Bushwick In Love: Six Filmmakers Celebrate Romance On These Streets

“Long Time Distance,”

Hannah Lane

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Tucked away in the tungsten-lit memories of yesteryear is a little known filmmaking venture from some of Bushwick’s most promising young directors. Brooklyn Love Stories, which arrived on VOD earlier this month, is a collection of six tales of lust and longing, set against a recognizable flurry of neighborhood backdrops and haunts. In a joint project from Tandem Pictures, Circle of Confusion, and Big Green Alien Pictures, six filmmakers were each tasked with creating a short film with the unifying theme of “unconditional love.” Most impressively, the short movies double as an accidental time capsule for the “before times” in Bushwick. 

A short introductory montage shows Maria Hernandez Park and her sundrenched patrons, the maskless ordering indoors at Gaby’s Bakery and the non-socially distanced food truck customers off the Jefferson L. So if you have the night off with your Valentine this Sunday, the film is available for rent or purchase here. Grab a bottle of wine or whisky, pick up takeout from your go-to pandemic spot, and settle into a snapshot of what love and life was like in the fabled year…2019. 

1. “Long Time Distance” dir. James Sweeney

Its opening short, “Long Time Distance,” chronicles a couple toughing out their “long time distance” relationship. An obvious tribute to the infamous Sandra Bullock/Keanu Reeves rom-com The Lake House, actor and filmmaker James Sweeney also manages to take its signature bit a step further and creates a world where this is a widely known and accepted phenomenon. Justine Lupe (Willa in “Succession,” Frances Ha) plays the archetype of the mature girlfriend, waiting on her immature and often truant boyfriend, Ronan Rubinstein (“9–1–1 Lonestar”) to “catch up” both literally and figuratively. Sweeney’s debut feature film, which he stars in, Straight Up, is also available to stream on Netflix.

Notable Bushwick haunts in “Long Time Distance” include: The Narrows, and the Morgantown lofts. 

Ronan Rubinstein andJustine Lupe in “Long Time Distance”

2. “Love Trumps Hate” dir. Sonejuhi Sinha

The film’s second installment, “Love Trumps Hate” subverts the vampire genre by adding a political slant. Filmed over summer 2017, Sonejuhi Sinha’s sapphic Bushwick romp comments directly on Trump’s inflammatory rhetoric. Britt Baron (Justine in “GLOW”) feeds on animal flesh and not the human variety, yet she cannot overcome the stigma attached to her unchangeable vampirism. In the short, she finds herself enraptured by a human, played by Britne Oldford (CW’s “The Flash.”) Inside the neon strobe of a Brooklyn nightclub, the two let the social pressures of the outside world fall by the wayside.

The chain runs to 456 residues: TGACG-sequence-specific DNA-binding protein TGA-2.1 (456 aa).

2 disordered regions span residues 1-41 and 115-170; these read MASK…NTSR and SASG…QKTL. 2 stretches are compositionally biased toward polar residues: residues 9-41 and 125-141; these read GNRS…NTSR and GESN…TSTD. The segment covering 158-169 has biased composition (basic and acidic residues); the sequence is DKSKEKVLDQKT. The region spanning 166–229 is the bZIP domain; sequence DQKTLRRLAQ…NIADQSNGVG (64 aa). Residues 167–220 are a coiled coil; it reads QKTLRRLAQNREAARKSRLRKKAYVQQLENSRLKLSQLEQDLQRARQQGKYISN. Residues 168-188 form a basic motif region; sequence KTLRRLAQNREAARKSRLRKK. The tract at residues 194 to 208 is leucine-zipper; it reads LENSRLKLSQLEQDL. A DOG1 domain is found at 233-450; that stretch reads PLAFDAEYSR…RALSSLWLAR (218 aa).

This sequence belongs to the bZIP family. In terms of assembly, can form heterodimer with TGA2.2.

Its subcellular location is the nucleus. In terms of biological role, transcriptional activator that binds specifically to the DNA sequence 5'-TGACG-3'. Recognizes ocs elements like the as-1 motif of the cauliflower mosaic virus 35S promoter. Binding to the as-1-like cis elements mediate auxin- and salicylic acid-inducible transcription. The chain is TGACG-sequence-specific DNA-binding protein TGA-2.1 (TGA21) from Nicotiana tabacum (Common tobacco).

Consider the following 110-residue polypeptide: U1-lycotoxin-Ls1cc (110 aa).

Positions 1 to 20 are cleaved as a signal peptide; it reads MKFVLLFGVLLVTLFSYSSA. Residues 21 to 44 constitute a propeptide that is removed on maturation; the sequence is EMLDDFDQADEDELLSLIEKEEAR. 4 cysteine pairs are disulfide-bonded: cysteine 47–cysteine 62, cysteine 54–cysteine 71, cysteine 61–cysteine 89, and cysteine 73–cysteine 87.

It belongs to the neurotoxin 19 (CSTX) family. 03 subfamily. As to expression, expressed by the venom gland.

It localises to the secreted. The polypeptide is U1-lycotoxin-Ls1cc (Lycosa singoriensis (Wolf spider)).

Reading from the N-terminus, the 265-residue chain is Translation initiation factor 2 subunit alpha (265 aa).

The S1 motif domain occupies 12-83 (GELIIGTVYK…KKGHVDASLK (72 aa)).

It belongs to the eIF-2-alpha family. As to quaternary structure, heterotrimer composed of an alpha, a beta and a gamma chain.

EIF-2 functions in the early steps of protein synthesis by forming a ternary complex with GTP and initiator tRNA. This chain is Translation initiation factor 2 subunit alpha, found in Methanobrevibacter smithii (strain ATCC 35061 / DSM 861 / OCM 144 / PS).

Notable Bushwick locales: by all appearances, the nightclub is the House of Yes

Britt Baron and Britne Oldford in “Love Trumps Hate”

3. “No Matter What” dir. Chloe Sarbib

In the movie’s final supernatural entry, Chloe Sarbib delivers a funny and touching portrait of a widow not willing to let go. Nadia Dajani plays Geri, a middle-aged woman who has just cremated the love of her life. Unbeknownst to her, the ashes of her deceased paramour will soon prove to be very much alive. Geri chases the spirit of her lover through the chaotic underbelly of the JMZ tracks — fruit stands and brunch plates alike. An excellent performance between pain and release, Sarbib deftly navigates all of the emotional nuance attached to that. You can watch Sarbib’s latest directorial work here on her website.

Notable Bushwick locales include: Myrtle Avenue, Ingraham Street and the Borinquen Memorial Funeral Home. 

The Borinquen Memorial Funeral Home on Bushwick Avenue makes a major cameo in Chloe Sarbib’s “No Matter What.”

4. “Toy Tag Break” dir. Sayeeda Moreno 

In this coming of age short, Tyra, played by Kayla Gonzalez, discovers the hidden and overt rules associated with graffiti tagging in New York City. Bogged down by her kid brother Matteo (Angel Romero), Tyra finds herself at a crossroads when her crush invites her to tag with him. Boasting an impressive young actor pool, Sayeeda Moreno crafts an immediately relatable tale out of a niche art. You can keep up to date with Moreno via this Tribeca Film Institute page

Notable Bushwick locales include: Irving Avenue. 

Sayeeda Moreno’s “Toy Tag Break” takes place on a heavily graffitied Irving Avenue.

5. “Celeste” dir. Brian Shoaf

Titular character Celeste (Karine Plantadit) is battling ALS and, in tandem, is losing her ability to parent her young son, Nicholas (Gabriel Moore Johnson) Through a series of surrealist dance scenes, we discover Celeste’s longing for movement, mobility, and motherhood. A gut-wrenching love story about the affection mothers have for their sons and the intensity performers feel for their craft, Celeste serves as a cocktail of passion for all fronts. You can also rent Shoaf’s debut feature, Aardvark, which stars Zachary Quinto, Jon Hamm and Jenny Slate here

The intimate tale is shot entirely indoors, so unfortunately no recognizable local locales.

Karine Plantadit in “Celeste”

6. “WOLVES” dir. Anu Valia 

Stylistically stunning and meditative, Anu Valia’s wallflower-style short “WOLVES” captures a day in the life at a Bushwick high school. The technical aspects of the film both mesmerize and impress. The cinematography and costuming lean on each other in a way that allows Anu Valia to frame her subjects like paintings, watching from afar as they come to life. You can check out more of Valia’s work here

Notable Bushwick locales include: Bushwick School for Social Justice

Anu Valia’s short, “WOLVES,” captures a day in the life, set at the Bushwick School for Social Justice.

Top image from Sonejuhi Sinha’s “Love Trumps Hate”

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